Subjects and Lenses
There’s a hell of a lot of different things to shoot at a mass ascent.
Close‐in detail of the balloons requires either a pass to the balloonists’ arena, which you’ll be lucky to get unless you know the right people, or a telephoto lens. Telephoto can also be useful for snapping details of balloons as they drift away from the arena.
At the other end of the spectrum, there’s a lot of scope for big wide views of the arena — helpfully surrounded by hilly areas — and short‐range hops from balloons that land just outside the arena can lead to great wide‐angle close‐ups of collapsing balloons.
Having said that, you might not have time to change lenses. Once the balloon goes up, as it were, things move very quickly. I love the shots of balloons lifting up into the air, bumping into other balloons, the people in baskets looking all excited, the “special shape” balloons twisting to present their faces — or whatever they are — toward you.
And this all happens at once. Listen to the tannoy announcements to figure out when things will happen, and get ready for the very loud bang that’s set off when (and if) the balloonists get weather clearance for flying. That’s a good cue to get your preferred lens on, if you’re not confident about changing them quickly.
The balloons, of course, may not go up. Balloon flight is very weather‐dependent. In the worst case, though, there will still be a tethered display in the arena that’ll give you some photographic opportunities. And there are plenty of places to get coffee and a bacon roll…
If it’s grey, windy, and hammering with rain when you should be leaving the house to get to Ashton Court, the chances of any balloons lifting off are pretty slim, so you may want to stay in bed and try your luck at the next ascent.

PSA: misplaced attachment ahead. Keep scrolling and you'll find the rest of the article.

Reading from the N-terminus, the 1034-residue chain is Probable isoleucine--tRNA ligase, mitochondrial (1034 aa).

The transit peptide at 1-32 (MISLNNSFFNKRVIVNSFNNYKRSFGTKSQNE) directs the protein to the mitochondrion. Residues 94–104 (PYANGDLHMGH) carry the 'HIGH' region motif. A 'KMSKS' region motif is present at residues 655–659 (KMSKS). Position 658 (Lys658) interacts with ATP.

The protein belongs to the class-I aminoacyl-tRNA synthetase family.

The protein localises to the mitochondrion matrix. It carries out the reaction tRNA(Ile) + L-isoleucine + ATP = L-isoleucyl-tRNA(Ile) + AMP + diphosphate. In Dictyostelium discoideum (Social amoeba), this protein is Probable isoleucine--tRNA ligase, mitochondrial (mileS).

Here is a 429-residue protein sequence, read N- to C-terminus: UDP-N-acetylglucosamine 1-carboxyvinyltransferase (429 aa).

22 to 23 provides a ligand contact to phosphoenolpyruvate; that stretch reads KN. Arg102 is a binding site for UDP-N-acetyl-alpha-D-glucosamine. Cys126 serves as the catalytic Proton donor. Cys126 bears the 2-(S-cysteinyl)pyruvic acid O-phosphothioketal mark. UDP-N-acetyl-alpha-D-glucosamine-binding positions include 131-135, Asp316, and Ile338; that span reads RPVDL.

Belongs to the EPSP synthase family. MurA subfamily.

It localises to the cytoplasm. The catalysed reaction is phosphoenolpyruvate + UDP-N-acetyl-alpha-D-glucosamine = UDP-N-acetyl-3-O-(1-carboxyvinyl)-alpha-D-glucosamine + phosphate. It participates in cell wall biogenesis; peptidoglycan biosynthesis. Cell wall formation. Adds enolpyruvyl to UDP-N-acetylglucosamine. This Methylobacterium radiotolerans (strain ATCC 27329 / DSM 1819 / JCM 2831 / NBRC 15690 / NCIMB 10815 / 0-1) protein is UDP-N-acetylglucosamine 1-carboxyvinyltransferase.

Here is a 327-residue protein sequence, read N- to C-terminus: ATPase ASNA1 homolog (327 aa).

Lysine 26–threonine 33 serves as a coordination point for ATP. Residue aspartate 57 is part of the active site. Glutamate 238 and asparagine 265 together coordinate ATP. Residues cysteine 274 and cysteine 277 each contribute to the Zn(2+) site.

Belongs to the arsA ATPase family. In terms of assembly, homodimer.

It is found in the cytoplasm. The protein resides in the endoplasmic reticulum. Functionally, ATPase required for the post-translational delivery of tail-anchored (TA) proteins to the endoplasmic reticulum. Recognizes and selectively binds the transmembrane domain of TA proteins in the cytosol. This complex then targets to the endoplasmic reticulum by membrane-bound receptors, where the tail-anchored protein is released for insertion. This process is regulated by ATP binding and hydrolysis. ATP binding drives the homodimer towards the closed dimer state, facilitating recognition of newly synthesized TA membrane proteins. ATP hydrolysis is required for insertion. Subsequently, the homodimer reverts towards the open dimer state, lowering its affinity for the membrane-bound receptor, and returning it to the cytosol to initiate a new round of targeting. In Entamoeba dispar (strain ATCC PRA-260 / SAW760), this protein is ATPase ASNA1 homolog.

What Goes Up…
Some balloons may only make a very short hop. If you want to see a landing, it might be worth getting on a bike and heading where the wind blows after a launch. Every year, it seems, one or two balloons just hop over the trees and come down near the Mansion House.
If you’re into landings — there’s far more danger of missing them completely, but they can be quite dramatic! — you can also shun Ashton Court, and try to figure out where the majority of balloons will drift and land, and get there before them.
Bristol’s prevailing wind is southwesterly, so balloons will generally drift northeast across town from Ashton Court. You’ve got to be a bit lucky, though. Last year, I think it was the Friday that people saw lots of balloons land on Clifton Down, so I went along there on Saturday on the off‐chance. And they all drifted off into the east, away from me.
Maybe this year I’ll be able to get a tip from a friendly local weatherman, like Ian Fergusson.
One last note: while video can be a fine medium to catch launching balloons, bear in mind that it’s not just the night glows that are accompanied by music. The morning mass ascents get their fair share of (slightly less cheesy) music blasted over the tannoy, and if you shoot video, that’s pretty much going to be your audio track.
The only videos I’ve stuck onto YouTube got gradually taken down by copyright infringement claims by the publishers of whatever music happened to be playing at the time. You might want to look into slapping your own soundtrack over any video you want to upload to a service like YouTube.
The Rest of the Fest
If you don’t fancy getting up so early, there are also 6pm launches, though everything is vastly more crowded by then. It’s a good time to sit in Clifton Village with the crowd that gathers to watch mass ascents from a distance, though.
As well as the Thursday and Saturday Night Glows — take a tripod — there’s also a funfair, displays of many cool things in the main arena, lots of stalls, plenty to eat, and, this year, a sports zone. The arena displays really only kick off in the afternoons, especially on the weekdays.
If balloons are a bit too slow for you, there’s all sorts of other flighty types. Previous years have seen everything from falconry displays to the RAF Typhoon Display Team and the Red Arrows.